If you need help filling in the first three placeholders, you can consult our in-depth Database Manager guide where we outline where the required information can be found.

As for the save-directory placeholder, you need to choose a folder where the database backup should be saved. In our example, we will create a new folder called backup-files using the File Manager section and we will store the MySQL dump there:

The File Manager is an easy tool for organizing your files and folders on the server.
The File Manager is an easy tool for organizing your files and folders on the server.

We are creating the backup-files folder in the /home/www/ directory, so the full directory path should be /home/www/backup-files/. But as part of the full path we also need to include the name of the MySQL dump file that we wish to create. In our case, we will be calling the MySQL dump database-backup.sql. When we append this file name to the full directory, we get the complete version of the save path for our backup: /home/www/backup-files/database-backup.sql

With all of the information now available, the Terminal command for exporting our example database is complete:

mysqldump -h pdb3.awardspace.net -u 2001576_test -p  2001576_test > /home/www/backup-files/database-backup.sql

When we press Enter, the command will be executed and we will be prompted to enter the password for the MySQL database that we are exporting:

Exporting a database via SSH takes a single command.
Exporting a database via SSH takes a single command.

Like most Linux commands, we do not get any sort of confirmation message that the command was carried out successfully. Instead, we can regard the lack of any error messages as proof that everything has gone well. And sure enough, if we check the File Manager we can find our shiny new MySQL backup ready and waiting:

Success! Our backup file was created successfully and we are free to download it for safekeeping.
Success! Our backup file was created successfully and we are free to download it for safekeeping.

What Is the SSH MySQL Command to Import a Database?

You can use the following MySQL command to import an .SQL file:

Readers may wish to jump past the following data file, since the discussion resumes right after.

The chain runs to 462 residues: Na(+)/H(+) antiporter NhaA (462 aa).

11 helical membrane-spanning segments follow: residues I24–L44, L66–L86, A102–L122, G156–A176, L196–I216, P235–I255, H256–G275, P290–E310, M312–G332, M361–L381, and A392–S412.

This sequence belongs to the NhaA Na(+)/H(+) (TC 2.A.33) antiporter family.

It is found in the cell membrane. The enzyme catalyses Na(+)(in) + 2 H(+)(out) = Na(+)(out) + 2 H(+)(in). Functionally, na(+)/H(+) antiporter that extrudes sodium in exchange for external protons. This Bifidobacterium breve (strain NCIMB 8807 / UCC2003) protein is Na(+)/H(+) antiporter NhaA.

mysql -h database-address -u database-user -p database-name < file-location

For the above command to work, you need to fill the four placeholder values with the correct information:

  • you need to replace database-address with the address of the server that is powering your MySQL database.
  • you need to replace database-user with the username that is assigned to your database.
  • you need to replace database-name with the name of your database. On our shared platform, the database-user and database-name are always identical.
  • finally, you need to replace file-location with the full path to the .SQL dump on your shared hosting account.

You can obtain the necessary database information through the Database Manager section of our Control Panel. If you are not sure exactly which piece of information you need, or if you do not have a database created yet, you can read through our Database Manager overview.

The file-location must be a local file path for your .SQL dump. In our example, we have created a folder called backup-files in the /home/www/ directory and we have placed the our .SQL file called database-backup.sql inside. So our full path will be /home/www/backup-files/database-backup.sql.

With all of the above information at hand, our final MySQL command to import an .SQL file looks like this:

mysql -h pdb3.awardspace.net -u 2001576_test -p  2001576_test < /home/www/backup-files/database-backup.sql

When we run the command by pressing Enter, we will be asked for our database password. Upon providing the database password as well, the command will be executed:

No errors are present, so our .SQL file was sucessfilly imported into the MySQL database!
No errors are present, so our .SQL file was sucessfilly imported into the MySQL database!

Conclusion

Admittedly, using the MySQL command line to import and export SQL files may not be the easiest approach to take. Tools like our Database Manager and phpMyAdmin offer one-click solutions that accomplish the same task. What sets these MySQL commands apart is the fact that they give you greater control over the entire process. Additionally, such commands can easily be integrated into comprehensive scripts that can run at set intervals and perform a full backup of your hosting account.